In these stories, we’re seeing women who:

  • overcome obstacles to change their lives and that of others
  • have flaws, but overcome them
  • use empathy to motivate others
  • have social mobility and achieve it through their own actions
  • aren’t afraid of blood.

Why does this matter?  If female-driven television shows and movies drive box office and award-show numbers, aren’t we living in a world where we don’t need stories about women being powerful?

If you’ve read this far, you might be rolling your eyes at how obvious the answer to this question is, but I’ll lay it out for you anyway.


Every household knows at least one veteran. Women comprise nearly 15% of the Department of Defense’s Active Duty Force. Topics such as birth control and other health concerns for female soldiers, and women in combat positions (the AP reports that the DoD had plans to allow women to start training as Army Rangers by the end of 2015, and as Navy SEALs by the end of 2016), and sexual abuse and rape in the military are not just theoretical concerns. They’re real things that happen to real people and can be upsetting to consider.

Women make up 20% of the positions in the US Senate, and 19.3% of the House of Representatives. 5.2% of the CEOs of Fortune 500 companies are women. However, the wage gap makes it easier for a company to cut costs by laying off or firing higher-paid male employees, and retaining lower-paid women. The result is that many households have a female breadwinner.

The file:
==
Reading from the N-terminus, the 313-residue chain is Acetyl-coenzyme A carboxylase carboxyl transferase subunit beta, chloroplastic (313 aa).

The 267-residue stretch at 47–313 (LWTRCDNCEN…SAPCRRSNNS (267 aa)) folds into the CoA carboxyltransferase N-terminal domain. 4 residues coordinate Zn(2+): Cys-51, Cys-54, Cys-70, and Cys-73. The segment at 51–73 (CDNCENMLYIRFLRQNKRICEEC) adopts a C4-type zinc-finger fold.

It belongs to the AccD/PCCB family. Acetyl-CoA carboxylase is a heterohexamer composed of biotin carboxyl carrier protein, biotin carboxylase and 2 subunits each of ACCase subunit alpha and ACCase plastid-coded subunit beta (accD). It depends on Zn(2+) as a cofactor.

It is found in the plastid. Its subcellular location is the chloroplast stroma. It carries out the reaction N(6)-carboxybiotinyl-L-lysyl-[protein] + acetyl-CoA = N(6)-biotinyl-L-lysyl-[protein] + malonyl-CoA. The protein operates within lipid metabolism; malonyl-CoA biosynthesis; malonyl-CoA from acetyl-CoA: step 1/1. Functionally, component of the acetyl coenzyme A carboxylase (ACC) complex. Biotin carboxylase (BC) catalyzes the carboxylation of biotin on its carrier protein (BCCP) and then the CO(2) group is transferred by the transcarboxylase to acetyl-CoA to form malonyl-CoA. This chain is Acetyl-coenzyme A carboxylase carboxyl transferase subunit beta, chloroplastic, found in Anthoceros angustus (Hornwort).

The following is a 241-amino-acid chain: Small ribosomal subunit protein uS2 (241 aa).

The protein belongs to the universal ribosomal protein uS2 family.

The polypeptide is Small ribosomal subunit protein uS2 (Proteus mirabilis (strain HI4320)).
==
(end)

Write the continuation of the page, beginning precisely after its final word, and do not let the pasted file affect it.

These numbers- 15%, 20%, 19.3%, 5.2%- are ridiculous when you consider that women make up over 50% of the population, earn half of the advanced academic degrees, and nearly 50% of the work force (source.)

Even without considering women’s leadership roles in the military, politics, or business, every woman has her own life. She needs to see herself as a free agent, the leader of her own “army of me” (to paraphrase Bjork). Women need to move toward their own life goals without looking for permission, approval, or that hilarious “wife bonus.”  Stories about Warrior Queens give them the confidence to use strategy to take steps toward goals and understand the concept of feminism as self-determination rather than a dirty word.


We’re seeing more women in fiction and media because the demand exists. The Hunger Games set box office records for a reason. We want the metaphor, and the social experiment, so that we can look at our own lives and improve them. Myth, saga, epic, and fable have always been humans’ systems of teaching and learning more about ourselves. Warrior queens metaphorically give us the strength to overcome our own battles.

Jarnsaxa Rising is a podcast about revenge in the future and the past. The story is driven by characters of all genders, and the stakes are world-shattering. To find out how you can be a part of this, visit our Indiegogo page. You can follow our blog with the link above, and you can also follow us on Facebook. Thanks for reading.